Witold Gracjan Kawalec carved alabaster sculpture on slate base, original artist signed receipt and personal note relating to sculpture, both on studio stationary with studio blind stamp.
6 1/2 Inches in height and approx 6 Inches wide, carved alabaster sculpture on carved slate base.
Hand carved in locally sourced alabaster by Witold Gracjan Kawalec during 1977, soon after his move to Dewsmoor-Crediton, Devon. This would be a one off piece.
Provenance: Original 1977 Studio blind stamped and hand signed, W. Kawalec, "thank you" note for payment and further Studio blind stamped personal note regarding the sculpture to the original purchaser of Wimbledon, London.
Witold Gracjan Kawalec titled this carving 'Cloveroak'. The accompanying note goes on to say:
"In carving this alabaster my aim was to combine in a single symbol; the four petalled clover leaf, a sign of luck and the shape of the Oak tree, standing for strength. Most of the penetrations are smooth carved forms indicative of love, peace and happiness, but, as in life, so in this carving now and again a more angular form or sharper line reminds the beholder that one does not for ever sleep in the bed of rose petals."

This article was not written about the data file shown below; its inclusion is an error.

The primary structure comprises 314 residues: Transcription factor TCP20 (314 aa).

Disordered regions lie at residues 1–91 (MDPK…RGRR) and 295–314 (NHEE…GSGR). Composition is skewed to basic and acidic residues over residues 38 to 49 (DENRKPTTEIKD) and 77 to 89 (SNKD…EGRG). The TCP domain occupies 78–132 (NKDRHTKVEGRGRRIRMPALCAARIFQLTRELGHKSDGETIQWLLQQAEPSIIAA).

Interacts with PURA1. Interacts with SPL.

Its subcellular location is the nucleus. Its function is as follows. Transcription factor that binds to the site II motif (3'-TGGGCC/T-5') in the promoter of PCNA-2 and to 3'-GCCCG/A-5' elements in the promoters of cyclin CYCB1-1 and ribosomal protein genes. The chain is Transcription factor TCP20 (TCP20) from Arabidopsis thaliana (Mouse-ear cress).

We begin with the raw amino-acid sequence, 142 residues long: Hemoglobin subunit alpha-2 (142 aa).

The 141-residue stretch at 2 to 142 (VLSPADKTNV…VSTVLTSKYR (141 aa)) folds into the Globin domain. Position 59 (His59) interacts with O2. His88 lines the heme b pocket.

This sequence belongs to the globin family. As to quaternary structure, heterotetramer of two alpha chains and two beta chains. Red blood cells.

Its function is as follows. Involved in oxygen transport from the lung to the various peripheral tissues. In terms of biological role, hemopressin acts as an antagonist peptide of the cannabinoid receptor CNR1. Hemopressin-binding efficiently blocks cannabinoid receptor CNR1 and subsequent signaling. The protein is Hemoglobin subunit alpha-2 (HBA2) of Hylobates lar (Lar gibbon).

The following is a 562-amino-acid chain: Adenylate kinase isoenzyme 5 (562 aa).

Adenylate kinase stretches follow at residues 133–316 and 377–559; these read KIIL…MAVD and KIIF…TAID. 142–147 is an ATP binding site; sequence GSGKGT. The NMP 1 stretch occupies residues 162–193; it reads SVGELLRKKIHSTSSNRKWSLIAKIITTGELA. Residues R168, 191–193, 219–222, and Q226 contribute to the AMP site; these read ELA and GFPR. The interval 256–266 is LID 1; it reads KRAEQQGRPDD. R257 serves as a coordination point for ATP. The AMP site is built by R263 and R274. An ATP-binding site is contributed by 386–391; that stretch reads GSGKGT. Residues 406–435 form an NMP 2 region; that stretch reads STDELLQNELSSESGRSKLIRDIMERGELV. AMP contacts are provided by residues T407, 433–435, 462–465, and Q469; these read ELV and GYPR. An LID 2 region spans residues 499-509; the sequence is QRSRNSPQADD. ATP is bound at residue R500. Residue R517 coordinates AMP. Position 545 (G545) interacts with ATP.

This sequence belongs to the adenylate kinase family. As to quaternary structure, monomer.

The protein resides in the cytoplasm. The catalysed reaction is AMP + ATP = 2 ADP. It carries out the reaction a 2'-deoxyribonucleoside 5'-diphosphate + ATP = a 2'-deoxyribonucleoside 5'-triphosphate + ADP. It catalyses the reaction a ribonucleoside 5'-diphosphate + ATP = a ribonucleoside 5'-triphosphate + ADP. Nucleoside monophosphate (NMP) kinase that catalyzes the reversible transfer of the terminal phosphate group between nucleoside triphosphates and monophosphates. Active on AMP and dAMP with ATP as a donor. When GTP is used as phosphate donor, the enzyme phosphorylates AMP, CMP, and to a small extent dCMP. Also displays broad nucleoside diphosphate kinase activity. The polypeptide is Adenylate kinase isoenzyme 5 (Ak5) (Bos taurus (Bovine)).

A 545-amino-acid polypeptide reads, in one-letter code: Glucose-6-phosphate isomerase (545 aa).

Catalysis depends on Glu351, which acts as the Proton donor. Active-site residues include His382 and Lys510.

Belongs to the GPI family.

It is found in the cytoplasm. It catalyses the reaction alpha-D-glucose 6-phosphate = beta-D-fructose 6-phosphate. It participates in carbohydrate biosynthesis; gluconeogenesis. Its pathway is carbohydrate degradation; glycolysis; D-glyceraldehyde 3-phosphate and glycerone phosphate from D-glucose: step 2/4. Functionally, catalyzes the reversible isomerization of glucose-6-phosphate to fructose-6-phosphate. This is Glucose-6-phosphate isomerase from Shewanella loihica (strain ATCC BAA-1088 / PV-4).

Original condition, natural imperfections of the alabaster stone.
Witold Kawalec is probably most well know for his sculpture, unveiled by Princess Alexandra, of St Christopher carrying Christ across the water for St Christopher's Hospice, south London. The sculpture later became the logo of the hospice which is the world's first purpose-built hospice.
A similar piece two years later by Witold Gracjan Kawalec titled "Kay Alexandra" exhibits alongside works by Barbara Hepworth, Henry Moore & Paul Mount at the Exeter University Fine Art sculpture walk.
Amongst various exhibitions during his lifetime Witold Kawalec was also selected to exhibit at the Royal Academy summer exhibition during 1959. Publicly his work can also be seen at St Aidian's Basford with carvings in ancaster stone and a wooden sculpture of St Boniface given in 1979 to Crediton Church.